Sonim Technologies recently demonstrated its XP7 hardened smartphones working on the 700 MHz public-safety Band 14 network being operated in Adams County, Colo. The demonstration was a precursor to a pilot that will allow Adams County to evaluate the Sonim gear for several weeks this spring, according to a company official.

“We demonstrated our Sonim XP7 devices working on Band 14 in the Adams County network,” Bob Escalle, senior director of public-safety and defense markets for Sonim Technologies, said during an interview with IWCE’s Urgent Communications.

“We showed off a couple of applications. One was a situational-awareness application from Drakontas, and the other one was Mutualink. Mutualink was demonstrating their interoperability with different LMR networks and showing their IP-camera capabilities and video feeds to not only the desktop environment, but to the XP7 itself. It was a brief demonstration, but we had a lot of participants in the audience.”

During the two-hour “educational event,” Sonim officials explained how the XP7 device could be used with a carrier network today as public-safety entities prepare for an eventual migration to FirstNet’s Band 14 LTE network that is being designed for first responders, according to Escalle.

Thus far, reaction to the Sonim’s XP7 device has been positive, Escalle said.

“People have been mesmerized by the ultra-rugged, IP-69 rating and the battery capacity,” he said. “[Users appreciate] the idea that you can get through two full shifts with the device under the worst possible environment—GPS on, Wi-Fi on, LTE on. It’s been a fabulous response.”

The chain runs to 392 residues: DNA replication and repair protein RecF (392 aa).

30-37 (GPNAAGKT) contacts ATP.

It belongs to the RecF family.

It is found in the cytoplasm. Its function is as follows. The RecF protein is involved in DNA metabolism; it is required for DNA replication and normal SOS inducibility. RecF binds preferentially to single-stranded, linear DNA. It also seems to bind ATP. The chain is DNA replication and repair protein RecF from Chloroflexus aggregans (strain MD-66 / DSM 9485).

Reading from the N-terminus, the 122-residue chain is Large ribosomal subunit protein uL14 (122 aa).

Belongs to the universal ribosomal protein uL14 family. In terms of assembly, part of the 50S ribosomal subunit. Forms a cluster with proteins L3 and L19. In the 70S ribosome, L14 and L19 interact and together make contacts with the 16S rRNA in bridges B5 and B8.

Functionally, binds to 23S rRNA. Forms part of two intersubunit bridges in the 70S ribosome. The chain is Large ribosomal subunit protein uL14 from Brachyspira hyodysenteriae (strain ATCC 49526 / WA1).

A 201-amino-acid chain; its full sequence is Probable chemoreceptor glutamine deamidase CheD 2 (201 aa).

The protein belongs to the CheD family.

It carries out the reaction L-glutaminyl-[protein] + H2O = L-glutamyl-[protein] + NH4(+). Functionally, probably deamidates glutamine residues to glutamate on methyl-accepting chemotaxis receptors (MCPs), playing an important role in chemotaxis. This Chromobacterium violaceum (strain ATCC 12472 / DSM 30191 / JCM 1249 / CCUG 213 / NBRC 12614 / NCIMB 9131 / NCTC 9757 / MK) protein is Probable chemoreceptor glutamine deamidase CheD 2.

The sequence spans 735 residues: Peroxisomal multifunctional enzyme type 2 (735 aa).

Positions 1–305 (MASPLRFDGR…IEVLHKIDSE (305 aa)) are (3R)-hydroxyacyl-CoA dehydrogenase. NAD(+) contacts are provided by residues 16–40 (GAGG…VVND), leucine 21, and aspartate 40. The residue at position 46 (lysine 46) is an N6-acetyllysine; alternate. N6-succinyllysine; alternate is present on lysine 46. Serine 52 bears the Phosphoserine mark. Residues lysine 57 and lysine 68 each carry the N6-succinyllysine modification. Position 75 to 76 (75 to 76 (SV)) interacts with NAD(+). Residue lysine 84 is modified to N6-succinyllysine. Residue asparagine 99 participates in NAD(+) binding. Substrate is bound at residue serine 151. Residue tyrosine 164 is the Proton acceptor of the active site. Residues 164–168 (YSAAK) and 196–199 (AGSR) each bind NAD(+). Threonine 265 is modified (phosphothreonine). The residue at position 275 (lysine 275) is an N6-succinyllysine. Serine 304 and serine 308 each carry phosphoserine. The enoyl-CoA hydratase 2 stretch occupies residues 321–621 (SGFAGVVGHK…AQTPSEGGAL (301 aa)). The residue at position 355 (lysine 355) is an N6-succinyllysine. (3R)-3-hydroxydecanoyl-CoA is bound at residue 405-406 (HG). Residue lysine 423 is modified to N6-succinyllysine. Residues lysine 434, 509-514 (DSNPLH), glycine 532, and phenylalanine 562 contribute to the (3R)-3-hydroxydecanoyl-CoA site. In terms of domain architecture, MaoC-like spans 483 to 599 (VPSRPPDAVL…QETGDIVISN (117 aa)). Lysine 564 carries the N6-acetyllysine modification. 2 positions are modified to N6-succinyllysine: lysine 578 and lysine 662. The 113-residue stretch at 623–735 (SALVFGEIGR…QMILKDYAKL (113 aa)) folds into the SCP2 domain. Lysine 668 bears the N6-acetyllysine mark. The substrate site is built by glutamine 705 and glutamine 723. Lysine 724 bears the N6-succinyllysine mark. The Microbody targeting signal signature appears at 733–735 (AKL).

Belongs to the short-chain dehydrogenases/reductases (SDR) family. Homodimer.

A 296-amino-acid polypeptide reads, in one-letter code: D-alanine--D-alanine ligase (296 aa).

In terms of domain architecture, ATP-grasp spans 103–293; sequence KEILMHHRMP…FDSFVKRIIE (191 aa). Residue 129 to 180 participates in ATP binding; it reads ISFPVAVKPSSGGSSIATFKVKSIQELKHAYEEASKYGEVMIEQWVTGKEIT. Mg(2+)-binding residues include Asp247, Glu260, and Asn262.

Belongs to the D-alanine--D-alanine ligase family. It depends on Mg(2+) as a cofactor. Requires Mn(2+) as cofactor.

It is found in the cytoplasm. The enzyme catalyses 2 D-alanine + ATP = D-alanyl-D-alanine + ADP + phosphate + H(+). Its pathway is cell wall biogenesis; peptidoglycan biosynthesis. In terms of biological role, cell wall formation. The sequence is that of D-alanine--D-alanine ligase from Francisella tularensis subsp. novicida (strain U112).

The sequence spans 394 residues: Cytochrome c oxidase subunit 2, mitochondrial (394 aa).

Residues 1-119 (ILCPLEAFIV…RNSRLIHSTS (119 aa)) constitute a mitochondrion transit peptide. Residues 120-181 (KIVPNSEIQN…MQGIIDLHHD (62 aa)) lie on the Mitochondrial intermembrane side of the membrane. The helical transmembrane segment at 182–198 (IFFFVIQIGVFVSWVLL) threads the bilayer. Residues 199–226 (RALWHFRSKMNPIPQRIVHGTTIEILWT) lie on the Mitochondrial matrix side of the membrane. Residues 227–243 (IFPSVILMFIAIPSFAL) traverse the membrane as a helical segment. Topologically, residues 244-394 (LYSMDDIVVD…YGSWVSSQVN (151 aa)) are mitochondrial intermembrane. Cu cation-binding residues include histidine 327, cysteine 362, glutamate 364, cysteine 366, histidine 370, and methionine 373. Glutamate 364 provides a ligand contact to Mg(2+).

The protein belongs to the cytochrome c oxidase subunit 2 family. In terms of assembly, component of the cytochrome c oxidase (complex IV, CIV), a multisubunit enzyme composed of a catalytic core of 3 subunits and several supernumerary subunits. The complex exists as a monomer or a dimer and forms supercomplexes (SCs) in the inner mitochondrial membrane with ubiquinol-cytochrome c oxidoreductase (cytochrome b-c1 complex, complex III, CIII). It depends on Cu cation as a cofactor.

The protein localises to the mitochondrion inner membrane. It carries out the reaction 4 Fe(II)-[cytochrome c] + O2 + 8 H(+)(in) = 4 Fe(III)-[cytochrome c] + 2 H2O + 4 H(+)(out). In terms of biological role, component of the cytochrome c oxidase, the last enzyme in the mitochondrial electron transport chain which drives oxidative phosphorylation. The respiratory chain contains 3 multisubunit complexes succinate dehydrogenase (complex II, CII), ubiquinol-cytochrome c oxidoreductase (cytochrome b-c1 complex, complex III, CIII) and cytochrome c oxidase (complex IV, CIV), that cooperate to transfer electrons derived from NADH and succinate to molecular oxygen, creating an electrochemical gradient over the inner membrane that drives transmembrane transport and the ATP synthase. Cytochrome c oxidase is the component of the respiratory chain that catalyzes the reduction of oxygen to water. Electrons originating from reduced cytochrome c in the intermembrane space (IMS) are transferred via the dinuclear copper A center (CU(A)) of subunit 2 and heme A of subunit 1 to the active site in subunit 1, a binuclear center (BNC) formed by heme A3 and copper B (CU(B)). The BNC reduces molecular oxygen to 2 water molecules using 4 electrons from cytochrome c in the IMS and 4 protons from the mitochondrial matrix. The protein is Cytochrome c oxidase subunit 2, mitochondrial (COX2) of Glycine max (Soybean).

Adams County personnel will gain more experience with the XP7, as Sonim will provide 7-10 of the devices to the county as part of a pilot project that is expected to last between 45 days to two months, Escalle said. In addition to Adams County having an opportunity to learn more about the Sonim devices and related application, the pilot will let county officials evaluate portable coverage on its new LTE network that was launched last year, he said.

“They originally built the network for mobile coverage or in-vehicle coverage, so this provides them with a great opportunity to see what kind of in-building coverage they have with handheld units for future expansion of the network,” Escalle said. “So, it’s a great opportunity to [evaluate] both aspects—end-user experience and handheld-coverage experience, as well.”

The Adams County initiative is one of many pilots in which Sonim Technologies is participating during this calendar year, although most have not been announced yet, Escalle said.

“We’re in quite a few pilots around the country—different cities and different agencies,” Escalle said. “Sometimes we’re leveraging just our recommended applications on the devices; in others, it’s more of a well-defined approach, where we actually phase in different applications on our device, and they work with current networks and back-end applications servers, which provides them with a very unique, customized pilot experience.”

“You’ll probably see 10 to 12 of those going on through January 2016. They have been identified, and we do have agreements with those agencies in place, so they are definitely moving forward.”